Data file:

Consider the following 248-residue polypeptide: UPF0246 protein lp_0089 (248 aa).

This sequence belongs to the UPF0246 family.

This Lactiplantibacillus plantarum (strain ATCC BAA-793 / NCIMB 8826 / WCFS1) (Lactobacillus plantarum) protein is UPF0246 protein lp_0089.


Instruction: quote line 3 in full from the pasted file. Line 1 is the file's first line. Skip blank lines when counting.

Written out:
This Lactiplantibacillus plantarum (strain ATCC BAA-793 / NCIMB 8826 / WCFS1) (Lactobacillus plantarum) protein is UPF0246 protein lp_0089.